Get to Gather: Christmas Eve Dinner

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Every year since I can remember my family has done the real Christmas celebrating on Christmas Eve. We go to a Christmas Eve candlelight service, eat dinner, and then open all of our gifts. Not one, all of them. Yes, you heard that right, we open all of our gifts on Christmas eve. Okay, I suppose we save our stocking gifts for the Christmas morning, but all of the big-ticket good stuff is received on Christmas Eve. Patience is not a family virtue.

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This year for dinner I volunteered to make the same ham I feasted on at Thanksmas. The rest of the meal was left to my mother.  I’ll take the rest of this post to share our meal and the semi-homemade cooking style she exudes.
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Foodie Adventure: Toro Bravo

You would think that the wait for a table would be reasonable on a Monday night, right? Not at the famous tapas restaurant Toro Bravo. The wait for a group of four was over an hour when we arrived at 6:30, and boy was it worth it!  My cousin Beth, our friends Vashti and Amy, and I weathered out the wait upstairs at Secret Society. Toro Bravo called us when our table was ready, but that wasn’t until after the Red Cross called and roped me into my next blood donations.  I don’t think a group of people have ever been as disappointed by a red cross cold call as we were.
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Above is the menu for Toro Bravo. You see that star next to the Griddled Bacon Wrapped Date, that was my way of marking a dish we ate. My group and I chose to embrace the adventure of the evening and order the Chefs Choice Tasting Menu. We were informed the Chefs Tasting Menu consisted of six to eight separate dishes with enough for everyone. On a previous trip to Toro Bravo the server had been very clear on the strict nature of the Chefs Menu, so I was surprised when our wonderful server said she could just do the choosing and keep our tasting within budget and low on the gluten side for our gluten free party members. After going over the menu that I took for research purposes there are twelve dishes with stars by them. Our server was a rock star.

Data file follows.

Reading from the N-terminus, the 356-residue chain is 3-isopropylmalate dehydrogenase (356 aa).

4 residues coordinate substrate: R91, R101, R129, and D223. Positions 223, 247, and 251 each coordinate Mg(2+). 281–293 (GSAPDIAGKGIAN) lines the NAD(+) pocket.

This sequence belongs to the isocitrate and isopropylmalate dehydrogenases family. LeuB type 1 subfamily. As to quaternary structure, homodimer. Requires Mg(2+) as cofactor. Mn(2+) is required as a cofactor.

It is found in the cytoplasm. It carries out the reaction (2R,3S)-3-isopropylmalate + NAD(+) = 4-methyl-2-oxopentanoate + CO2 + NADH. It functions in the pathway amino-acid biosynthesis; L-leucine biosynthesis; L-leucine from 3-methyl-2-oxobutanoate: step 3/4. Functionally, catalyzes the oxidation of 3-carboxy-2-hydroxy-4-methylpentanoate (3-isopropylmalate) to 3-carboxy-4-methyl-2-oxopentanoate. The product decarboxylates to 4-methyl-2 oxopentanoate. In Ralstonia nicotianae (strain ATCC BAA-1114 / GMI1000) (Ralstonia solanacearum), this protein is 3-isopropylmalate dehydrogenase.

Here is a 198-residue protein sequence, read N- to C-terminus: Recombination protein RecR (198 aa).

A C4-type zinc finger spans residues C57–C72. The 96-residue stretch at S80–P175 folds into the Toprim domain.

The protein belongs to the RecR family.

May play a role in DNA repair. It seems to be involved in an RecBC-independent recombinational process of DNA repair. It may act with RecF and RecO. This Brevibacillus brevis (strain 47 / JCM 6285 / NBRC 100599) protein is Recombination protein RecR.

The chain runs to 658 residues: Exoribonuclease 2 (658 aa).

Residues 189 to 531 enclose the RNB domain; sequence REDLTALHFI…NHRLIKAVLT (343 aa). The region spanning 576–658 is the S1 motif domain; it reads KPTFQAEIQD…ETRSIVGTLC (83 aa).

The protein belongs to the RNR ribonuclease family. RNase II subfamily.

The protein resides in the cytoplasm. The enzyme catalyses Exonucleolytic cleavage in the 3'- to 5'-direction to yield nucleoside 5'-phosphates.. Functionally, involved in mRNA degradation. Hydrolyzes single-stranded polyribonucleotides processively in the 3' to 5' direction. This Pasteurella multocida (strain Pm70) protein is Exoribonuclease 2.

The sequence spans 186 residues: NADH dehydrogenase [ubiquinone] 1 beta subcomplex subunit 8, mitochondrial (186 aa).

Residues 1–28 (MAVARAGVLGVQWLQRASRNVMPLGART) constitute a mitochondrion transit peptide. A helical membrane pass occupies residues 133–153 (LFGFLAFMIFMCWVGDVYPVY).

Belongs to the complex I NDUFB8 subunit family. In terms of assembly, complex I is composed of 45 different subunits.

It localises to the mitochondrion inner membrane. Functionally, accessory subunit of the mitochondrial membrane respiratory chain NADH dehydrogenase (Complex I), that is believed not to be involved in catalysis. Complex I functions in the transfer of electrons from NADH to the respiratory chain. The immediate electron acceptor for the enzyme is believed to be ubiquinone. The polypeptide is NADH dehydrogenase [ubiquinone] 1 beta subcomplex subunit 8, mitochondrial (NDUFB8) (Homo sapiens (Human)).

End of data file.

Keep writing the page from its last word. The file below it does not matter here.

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Get to Gather: Thanksmas

Thanksgiving is one of my favorite holidays. I’m pretty sure you understand that if you read any of my Thanksgiving associated http://wp.me/p2UOdB-1U. The sadness that accompanied the end of my Thanksgiving leftovers was just too much for me. So I decided to celebrate Thanksmas! I was so proud of myself thinking I made this up, but I didn’t. I suppose everything can be found on urban dictionary these days. For me, Thanksmas is that special time of year between Thanksgiving and Christmas and is meant to be spent with those special friends that aren’t family, but might very well be more fun to hang out with.

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Christmas and Thanksgiving can be stressful, that is not what Thanksmas is about. I am a virgo, so I can have a hard time letting go of control sometimes. That’s why I usually make everything for my dinner parties. Everything. You can’t have a coursed meal if someone might be bringing some random crap. Okay, it’s not crap. It’s just not what I can work with when planning a nice meal. Well I decided to throw that psycho attitude out for Thanksmas and have a potluck! Each person was asked to bring a traditional holiday meal side to accompany the main courses I made. I am happy to report that no one brought any crap, just amazing food that I’ll share with you!
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Thanksgiving Repurposed: Part 2

I left off talking about my Thanksgiving Pizza. Since I had so much fun repurposing my Thanksgiving leftovers this year I had to do 2 blog entries. I’ll continue now with Potato Croquettes and my mother’s Cream of Turkey.

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I’ll start with the Cream of Turkey I grew up eating. It was an after Thanksgiving staple in my house. I remember my favorite way of eating it was on toast. But I’m pretty sure it was also served with rice or some other carb that was lying around the house. But on toast it is like an open faced piece of creamy turkey bliss. And this is from a child that hated the dense whole wheat toast it was smothering. But I guess I learned early that anything can be yummy if smothered in a cheese sauce.